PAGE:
In the recent case of Sanchez v. Canada (Citizenship and Immigration), Stratas J.A. of the Federal Court of Appeal dismissed the appellant’s motion for a stay of the appeal pending a decision by the Supreme Court of Canada. The Sanchez case raised the same issue decided in the Federal Court of Appeal’s decision in Hernandez Febles v. Canada (Minister of Citizenship and Immigration), 2012 FCA 324. The Supreme Court granted leave to appeal from that decision and the hearing took place on March 25, 2014.

In dismissing the motion for a stay, Stratas J.A. first noted that the Federal Court of Appeal will follow its decision in Febles unless the appellant demonstrates that it is “manifestly wrong” in accordance with Miller v. Canada (Attorney General), 2002 FCA 370.

Second, following Mylan Pharmaceuticals ULC v. AstraZeneca Canada Inc., 2011 FCA 312, Stratas J.A. determined that the test governing this issue is whether it is in the interest of justice to stay the appeal. He observed that granting a stay might result in a very long delay, a delay which, in his view, “would prejudice the public interest in the prompt determination of immigration proceedings” (para. 11).

In addition, Stratas J.A. noted that the appellant has other reasonable means to protect himself if the Federal Court of Appeal were to dismiss his appeal and the Supreme Court were to subsequently reverse Febles:

[12] Also as in Mylan, I note that the Supreme Court’s power to remand matters back to this Court substantially mitigates or eliminates the potential prejudice to the appellant: see subsection 43(1.1) of the Supreme Court Act, R.S.C. 1985, c. S-26 and see discussion of this power in Mylan at paragraph 24. On a motion under subsection 43(1.1), the Supreme Court has the power to “order any further proceedings that would be just in the circumstances.” One such proceeding is a remand of the matter back to this Court to consider the application of the Supreme Court’s decision in Febles to the appellant’s case.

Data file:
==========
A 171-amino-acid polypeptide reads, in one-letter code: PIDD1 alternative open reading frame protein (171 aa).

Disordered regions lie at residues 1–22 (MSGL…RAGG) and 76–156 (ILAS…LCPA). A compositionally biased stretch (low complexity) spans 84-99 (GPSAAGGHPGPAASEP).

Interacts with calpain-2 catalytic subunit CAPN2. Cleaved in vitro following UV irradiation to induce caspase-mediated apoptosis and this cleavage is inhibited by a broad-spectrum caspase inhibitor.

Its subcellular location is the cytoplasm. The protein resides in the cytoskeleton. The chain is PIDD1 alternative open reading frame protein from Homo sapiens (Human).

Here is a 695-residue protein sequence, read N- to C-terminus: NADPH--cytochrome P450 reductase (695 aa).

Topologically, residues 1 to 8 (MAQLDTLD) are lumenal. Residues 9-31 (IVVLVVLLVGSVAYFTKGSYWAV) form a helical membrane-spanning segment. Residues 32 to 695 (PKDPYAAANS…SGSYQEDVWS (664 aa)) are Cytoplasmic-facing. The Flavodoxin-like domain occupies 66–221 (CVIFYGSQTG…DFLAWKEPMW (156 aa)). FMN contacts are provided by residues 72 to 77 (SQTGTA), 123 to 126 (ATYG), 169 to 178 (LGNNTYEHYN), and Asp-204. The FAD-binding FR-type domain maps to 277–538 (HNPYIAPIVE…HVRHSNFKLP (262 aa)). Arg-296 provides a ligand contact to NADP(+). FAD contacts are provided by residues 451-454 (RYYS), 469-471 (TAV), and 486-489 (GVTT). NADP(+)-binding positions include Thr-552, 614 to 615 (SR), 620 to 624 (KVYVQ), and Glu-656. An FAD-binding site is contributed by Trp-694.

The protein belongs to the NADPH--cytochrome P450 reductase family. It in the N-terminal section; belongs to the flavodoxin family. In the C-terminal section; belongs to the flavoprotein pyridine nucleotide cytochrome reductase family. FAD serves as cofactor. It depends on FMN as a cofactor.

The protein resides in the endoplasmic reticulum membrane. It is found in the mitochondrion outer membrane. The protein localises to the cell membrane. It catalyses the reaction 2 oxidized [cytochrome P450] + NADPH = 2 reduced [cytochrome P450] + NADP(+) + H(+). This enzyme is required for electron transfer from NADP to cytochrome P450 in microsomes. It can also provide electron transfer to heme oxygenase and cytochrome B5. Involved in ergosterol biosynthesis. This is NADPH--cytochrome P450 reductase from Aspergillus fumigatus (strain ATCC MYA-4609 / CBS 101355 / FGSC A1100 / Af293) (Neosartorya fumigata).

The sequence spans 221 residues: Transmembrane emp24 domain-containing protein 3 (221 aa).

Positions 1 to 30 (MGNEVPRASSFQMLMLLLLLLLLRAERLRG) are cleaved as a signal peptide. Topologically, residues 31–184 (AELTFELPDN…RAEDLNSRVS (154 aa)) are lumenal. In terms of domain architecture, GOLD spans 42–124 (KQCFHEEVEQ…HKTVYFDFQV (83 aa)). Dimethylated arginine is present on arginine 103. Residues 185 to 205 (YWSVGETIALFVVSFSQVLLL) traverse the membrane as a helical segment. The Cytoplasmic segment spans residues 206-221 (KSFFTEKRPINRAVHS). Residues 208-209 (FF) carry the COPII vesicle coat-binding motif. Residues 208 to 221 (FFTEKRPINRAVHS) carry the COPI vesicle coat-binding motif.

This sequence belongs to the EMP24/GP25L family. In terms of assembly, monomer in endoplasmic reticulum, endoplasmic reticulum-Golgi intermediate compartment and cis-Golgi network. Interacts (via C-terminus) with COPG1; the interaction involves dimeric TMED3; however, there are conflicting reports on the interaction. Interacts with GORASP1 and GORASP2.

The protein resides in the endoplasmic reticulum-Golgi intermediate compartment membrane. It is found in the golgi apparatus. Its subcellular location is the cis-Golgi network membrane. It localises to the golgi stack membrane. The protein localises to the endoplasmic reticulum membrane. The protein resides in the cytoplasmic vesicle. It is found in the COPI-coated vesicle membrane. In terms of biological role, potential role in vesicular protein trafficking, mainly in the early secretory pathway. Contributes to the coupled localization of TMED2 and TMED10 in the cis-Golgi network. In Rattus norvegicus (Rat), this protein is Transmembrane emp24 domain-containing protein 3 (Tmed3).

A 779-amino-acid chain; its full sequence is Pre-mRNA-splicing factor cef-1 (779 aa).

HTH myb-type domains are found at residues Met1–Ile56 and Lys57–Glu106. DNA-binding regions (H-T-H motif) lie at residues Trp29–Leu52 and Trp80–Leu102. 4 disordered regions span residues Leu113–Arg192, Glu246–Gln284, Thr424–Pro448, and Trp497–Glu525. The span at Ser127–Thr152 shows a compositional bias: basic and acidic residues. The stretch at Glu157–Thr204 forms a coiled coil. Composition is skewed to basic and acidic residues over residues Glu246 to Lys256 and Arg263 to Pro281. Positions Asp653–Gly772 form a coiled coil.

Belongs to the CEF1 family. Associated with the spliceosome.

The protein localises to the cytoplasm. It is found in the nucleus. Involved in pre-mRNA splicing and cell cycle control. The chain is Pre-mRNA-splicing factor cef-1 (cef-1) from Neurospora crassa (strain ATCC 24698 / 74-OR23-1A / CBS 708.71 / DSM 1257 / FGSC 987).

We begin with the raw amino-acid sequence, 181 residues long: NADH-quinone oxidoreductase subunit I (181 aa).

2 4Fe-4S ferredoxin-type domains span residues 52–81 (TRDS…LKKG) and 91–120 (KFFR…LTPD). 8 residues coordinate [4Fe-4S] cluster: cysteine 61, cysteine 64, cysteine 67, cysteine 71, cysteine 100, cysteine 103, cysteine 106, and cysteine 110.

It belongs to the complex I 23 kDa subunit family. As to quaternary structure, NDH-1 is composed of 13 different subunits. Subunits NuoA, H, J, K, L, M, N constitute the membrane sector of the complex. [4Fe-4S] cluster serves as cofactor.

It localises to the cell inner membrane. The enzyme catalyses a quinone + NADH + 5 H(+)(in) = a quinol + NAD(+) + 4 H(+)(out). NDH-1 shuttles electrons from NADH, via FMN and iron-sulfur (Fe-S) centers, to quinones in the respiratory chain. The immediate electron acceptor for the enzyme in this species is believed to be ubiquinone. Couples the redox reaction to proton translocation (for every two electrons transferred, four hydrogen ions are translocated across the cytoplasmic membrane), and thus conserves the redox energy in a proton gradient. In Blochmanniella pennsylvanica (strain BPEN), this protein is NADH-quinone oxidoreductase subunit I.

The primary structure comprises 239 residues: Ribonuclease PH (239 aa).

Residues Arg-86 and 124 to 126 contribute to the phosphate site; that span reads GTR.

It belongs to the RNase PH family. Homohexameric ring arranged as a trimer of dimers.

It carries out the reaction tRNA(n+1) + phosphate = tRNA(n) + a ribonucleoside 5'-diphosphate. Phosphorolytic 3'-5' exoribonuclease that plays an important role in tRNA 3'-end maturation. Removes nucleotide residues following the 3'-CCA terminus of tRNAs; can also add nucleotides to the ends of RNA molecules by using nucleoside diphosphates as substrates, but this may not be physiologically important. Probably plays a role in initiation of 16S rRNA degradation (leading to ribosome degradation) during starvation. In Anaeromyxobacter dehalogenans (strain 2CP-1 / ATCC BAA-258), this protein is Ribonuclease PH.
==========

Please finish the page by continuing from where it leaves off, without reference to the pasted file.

[13] If this Court has dismissed the appeal but the Supreme Court has not yet rendered its decision in Febles, the appellant can take the precautionary step of filing a motion with the Supreme Court seeking an order under subsection 43(1.1) of the Supreme Court Act. This would keep the appellant in the litigation stream, allowing him potentially to take advantage of any change in the law wrought by the Supreme Court in Febles: on this, see Yeager v. Day, 2013 FCA 258.

The appellant having not identified any other prejudice he would suffer if the appeal were to proceed, Stratas J.A. found that it was in the interest of justice to dismiss the motion for a stay.